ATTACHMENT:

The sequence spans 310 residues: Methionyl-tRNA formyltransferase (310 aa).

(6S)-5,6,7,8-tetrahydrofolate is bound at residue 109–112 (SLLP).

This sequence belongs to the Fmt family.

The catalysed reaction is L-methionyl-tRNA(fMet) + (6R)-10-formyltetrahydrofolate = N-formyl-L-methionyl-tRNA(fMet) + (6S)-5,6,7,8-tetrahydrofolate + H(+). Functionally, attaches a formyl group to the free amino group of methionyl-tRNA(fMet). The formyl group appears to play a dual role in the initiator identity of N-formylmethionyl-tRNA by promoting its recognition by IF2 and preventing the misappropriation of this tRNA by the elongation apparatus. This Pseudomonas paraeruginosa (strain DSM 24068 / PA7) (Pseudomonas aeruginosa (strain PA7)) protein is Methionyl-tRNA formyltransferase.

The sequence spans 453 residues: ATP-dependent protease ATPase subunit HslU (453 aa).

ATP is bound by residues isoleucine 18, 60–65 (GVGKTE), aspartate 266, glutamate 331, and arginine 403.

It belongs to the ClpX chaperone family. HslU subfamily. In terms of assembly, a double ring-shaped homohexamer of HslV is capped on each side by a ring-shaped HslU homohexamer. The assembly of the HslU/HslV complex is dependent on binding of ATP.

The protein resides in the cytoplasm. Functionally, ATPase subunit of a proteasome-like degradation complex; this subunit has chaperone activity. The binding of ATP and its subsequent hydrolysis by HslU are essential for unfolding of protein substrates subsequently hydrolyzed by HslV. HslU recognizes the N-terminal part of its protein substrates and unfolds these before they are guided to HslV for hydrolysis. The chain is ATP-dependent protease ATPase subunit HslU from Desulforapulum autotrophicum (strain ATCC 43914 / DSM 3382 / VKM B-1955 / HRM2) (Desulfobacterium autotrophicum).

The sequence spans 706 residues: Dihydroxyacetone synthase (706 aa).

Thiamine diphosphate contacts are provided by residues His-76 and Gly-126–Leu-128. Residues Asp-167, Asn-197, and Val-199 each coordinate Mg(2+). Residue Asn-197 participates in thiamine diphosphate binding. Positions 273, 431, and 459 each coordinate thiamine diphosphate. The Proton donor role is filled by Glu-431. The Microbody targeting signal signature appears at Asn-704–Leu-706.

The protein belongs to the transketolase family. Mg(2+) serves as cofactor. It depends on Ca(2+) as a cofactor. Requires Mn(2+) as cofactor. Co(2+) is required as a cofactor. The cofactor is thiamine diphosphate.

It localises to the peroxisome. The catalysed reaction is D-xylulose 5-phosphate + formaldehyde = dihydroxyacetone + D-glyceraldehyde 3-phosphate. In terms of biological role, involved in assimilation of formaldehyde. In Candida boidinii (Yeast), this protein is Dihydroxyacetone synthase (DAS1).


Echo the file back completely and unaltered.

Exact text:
The sequence spans 310 residues: Methionyl-tRNA formyltransferase (310 aa).

(6S)-5,6,7,8-tetrahydrofolate is bound at residue 109–112 (SLLP).

This sequence belongs to the Fmt family.

The catalysed reaction is L-methionyl-tRNA(fMet) + (6R)-10-formyltetrahydrofolate = N-formyl-L-methionyl-tRNA(fMet) + (6S)-5,6,7,8-tetrahydrofolate + H(+). Functionally, attaches a formyl group to the free amino group of methionyl-tRNA(fMet). The formyl group appears to play a dual role in the initiator identity of N-formylmethionyl-tRNA by promoting its recognition by IF2 and preventing the misappropriation of this tRNA by the elongation apparatus. This Pseudomonas paraeruginosa (strain DSM 24068 / PA7) (Pseudomonas aeruginosa (strain PA7)) protein is Methionyl-tRNA formyltransferase.

The sequence spans 453 residues: ATP-dependent protease ATPase subunit HslU (453 aa).

ATP is bound by residues isoleucine 18, 60–65 (GVGKTE), aspartate 266, glutamate 331, and arginine 403.

It belongs to the ClpX chaperone family. HslU subfamily. In terms of assembly, a double ring-shaped homohexamer of HslV is capped on each side by a ring-shaped HslU homohexamer. The assembly of the HslU/HslV complex is dependent on binding of ATP.

The protein resides in the cytoplasm. Functionally, ATPase subunit of a proteasome-like degradation complex; this subunit has chaperone activity. The binding of ATP and its subsequent hydrolysis by HslU are essential for unfolding of protein substrates subsequently hydrolyzed by HslV. HslU recognizes the N-terminal part of its protein substrates and unfolds these before they are guided to HslV for hydrolysis. The chain is ATP-dependent protease ATPase subunit HslU from Desulforapulum autotrophicum (strain ATCC 43914 / DSM 3382 / VKM B-1955 / HRM2) (Desulfobacterium autotrophicum).

The sequence spans 706 residues: Dihydroxyacetone synthase (706 aa).

Thiamine diphosphate contacts are provided by residues His-76 and Gly-126–Leu-128. Residues Asp-167, Asn-197, and Val-199 each coordinate Mg(2+). Residue Asn-197 participates in thiamine diphosphate binding. Positions 273, 431, and 459 each coordinate thiamine diphosphate. The Proton donor role is filled by Glu-431. The Microbody targeting signal signature appears at Asn-704–Leu-706.

The protein belongs to the transketolase family. Mg(2+) serves as cofactor. It depends on Ca(2+) as a cofactor. Requires Mn(2+) as cofactor. Co(2+) is required as a cofactor. The cofactor is thiamine diphosphate.

It localises to the peroxisome. The catalysed reaction is D-xylulose 5-phosphate + formaldehyde = dihydroxyacetone + D-glyceraldehyde 3-phosphate. In terms of biological role, involved in assimilation of formaldehyde. In Candida boidinii (Yeast), this protein is Dihydroxyacetone synthase (DAS1).